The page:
Internet-enabled TVs are a big deal these days, with sets allowing users to do everything from watch YouTube videos and access weather information to listen to music from Pandora. The applications are so cool that you might just be pounding your head against the wall if you bought an HDTV without Internet capability a few years ago.
There’s no reason to get stressed though. Internet-enabled TVs still demand relatively high prices and, for the amount of money you would have spent on one, you can add equipment to your current set that will allow you to do many of the same things.
Options for adding Internet to your TV
Internet-enabled Blu-ray player: If you like movies and you want to get the most from your HDTV, a Blu-ray player is a necessity, and many of today’s units access Internet content, including YouTube videos, movies from Netflix and music from Pandora. Internet-equipped Blu-ray players don’t usually let you access as much online content as an Internet-enabled TV, but they do include some of the most popular Web widgets, and they sell for as little as $150.
Video game system: Most popular video game systems connect to the Internet, and they allow access to a variety of online content. The PlayStation 3 is my favorite from this standpoint. It allows you to download and stream pay-per-view movies and TV shows as well as content from Netflix. It also has a full Web browser that can take you to all your favorite sites. The Xbox 360 also allows Netflix streaming, and Nintendo’s Wii plans to add that capability in 2010. As with most Internet-enabled home theater units (including TVs) video game systems can’t access everything on the Web, but they’re really good at bringing a number of the most popular functions to your flat screen.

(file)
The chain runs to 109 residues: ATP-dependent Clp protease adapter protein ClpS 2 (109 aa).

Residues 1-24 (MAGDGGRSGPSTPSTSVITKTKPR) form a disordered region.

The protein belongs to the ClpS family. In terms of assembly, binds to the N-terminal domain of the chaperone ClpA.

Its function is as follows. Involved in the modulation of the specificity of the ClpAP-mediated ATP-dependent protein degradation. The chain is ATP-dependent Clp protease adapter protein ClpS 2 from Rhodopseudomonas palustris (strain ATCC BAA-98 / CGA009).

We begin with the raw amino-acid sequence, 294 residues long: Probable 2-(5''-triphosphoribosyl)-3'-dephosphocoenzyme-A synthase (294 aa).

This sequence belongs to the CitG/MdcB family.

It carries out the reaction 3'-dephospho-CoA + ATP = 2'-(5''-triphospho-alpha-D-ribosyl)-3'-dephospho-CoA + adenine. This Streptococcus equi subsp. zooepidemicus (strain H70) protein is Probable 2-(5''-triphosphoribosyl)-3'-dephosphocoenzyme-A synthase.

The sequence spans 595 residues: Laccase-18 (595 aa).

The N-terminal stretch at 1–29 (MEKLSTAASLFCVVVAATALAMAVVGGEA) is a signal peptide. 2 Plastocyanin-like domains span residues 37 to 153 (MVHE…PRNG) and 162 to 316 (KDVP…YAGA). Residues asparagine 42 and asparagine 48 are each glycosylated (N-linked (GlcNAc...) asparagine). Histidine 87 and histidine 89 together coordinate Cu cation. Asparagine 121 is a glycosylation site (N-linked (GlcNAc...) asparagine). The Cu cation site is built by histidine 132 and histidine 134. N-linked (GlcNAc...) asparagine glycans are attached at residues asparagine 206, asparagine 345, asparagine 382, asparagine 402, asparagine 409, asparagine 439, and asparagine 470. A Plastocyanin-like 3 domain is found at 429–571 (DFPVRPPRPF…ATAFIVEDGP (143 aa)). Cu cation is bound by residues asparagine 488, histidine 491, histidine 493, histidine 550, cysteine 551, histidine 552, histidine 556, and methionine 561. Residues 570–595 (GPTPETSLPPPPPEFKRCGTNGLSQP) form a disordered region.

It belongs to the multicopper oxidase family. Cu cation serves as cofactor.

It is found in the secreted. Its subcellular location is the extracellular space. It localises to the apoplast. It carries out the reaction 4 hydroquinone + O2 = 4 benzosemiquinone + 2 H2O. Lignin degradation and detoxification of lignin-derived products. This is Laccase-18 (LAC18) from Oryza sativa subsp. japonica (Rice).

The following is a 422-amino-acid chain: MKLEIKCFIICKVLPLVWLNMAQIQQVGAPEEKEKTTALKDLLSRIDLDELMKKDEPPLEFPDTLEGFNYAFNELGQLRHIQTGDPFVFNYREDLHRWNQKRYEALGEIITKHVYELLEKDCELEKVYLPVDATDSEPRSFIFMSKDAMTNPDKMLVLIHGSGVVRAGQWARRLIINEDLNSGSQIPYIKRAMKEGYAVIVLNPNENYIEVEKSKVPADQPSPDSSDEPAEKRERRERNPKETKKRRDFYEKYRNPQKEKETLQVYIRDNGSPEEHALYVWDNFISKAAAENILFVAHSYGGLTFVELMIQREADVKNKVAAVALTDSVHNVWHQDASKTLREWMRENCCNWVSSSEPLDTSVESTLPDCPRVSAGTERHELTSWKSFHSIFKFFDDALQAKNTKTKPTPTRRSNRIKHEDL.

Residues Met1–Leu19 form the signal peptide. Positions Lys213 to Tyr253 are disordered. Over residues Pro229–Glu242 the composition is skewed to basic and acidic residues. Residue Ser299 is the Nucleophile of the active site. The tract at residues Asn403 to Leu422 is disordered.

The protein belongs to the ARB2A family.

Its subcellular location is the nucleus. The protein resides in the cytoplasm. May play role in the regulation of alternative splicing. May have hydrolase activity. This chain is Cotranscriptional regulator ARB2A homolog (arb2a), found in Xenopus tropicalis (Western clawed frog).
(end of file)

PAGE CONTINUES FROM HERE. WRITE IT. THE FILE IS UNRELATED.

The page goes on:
Standalone video streaming device: You can buy a number of standalone boxes that will stream Web content to your TV. Roku boxes are among the most popular, and they can stream movies from several sources, play music from Pandora, showcase photos from flickr and more. Other standalone units that people find appealing are Apple TV and the VUDU Box. Each of these devices offers a variety of Internet-enabled functions. There are other standalone boxes available as well, and this is a market segment that I expect to grow. Ask what’s available at your local electronics store and they’ll be able to show you all the options they have available.
Laptop or PC: It’s easy to connect a laptop or PC to a modern television, essentially turning your flat screen into a huge computer monitor. This isn’t the solution most people will opt for, but it may be right if your insistent on bringing all that the Web has to offer to your big screen. While Internet-enabled set-top boxes and Blu-ray players limit the Web content that can be streamed to a TV, a computer – particularly a Media Center PC – can do it all.
Decide what content is important: Unless you choose to connect a computer to your TV, the device you buy will have limitations. Be sure the one you purchase can do everything you need it to. For instance, Netflix subscribers won’t want a unit that can’t stream video from that subscription service.
Look at the specs: Most devices that stream Web content to TVs can handle high-definition video, but not all of them. If you have a HDTV, you’ll want a unit that can stream video at 720p, 1080i or 1080p . If you buy a unit that can only handle standard-definition video, you will probably be disappointed.
Consider your connections: All Internet-enabled video devices require a high-speed Internet connection. That means you’ll need a way to connect the unit to your home network. Some devices require a wired Ethernet connection. Others have Wi-Fi built in. Before you buy, you should have a good idea how you plan to connect your system to the Web. That way you’ll avoid the frustration of connecting it to your TV only to discover that you can’t get online.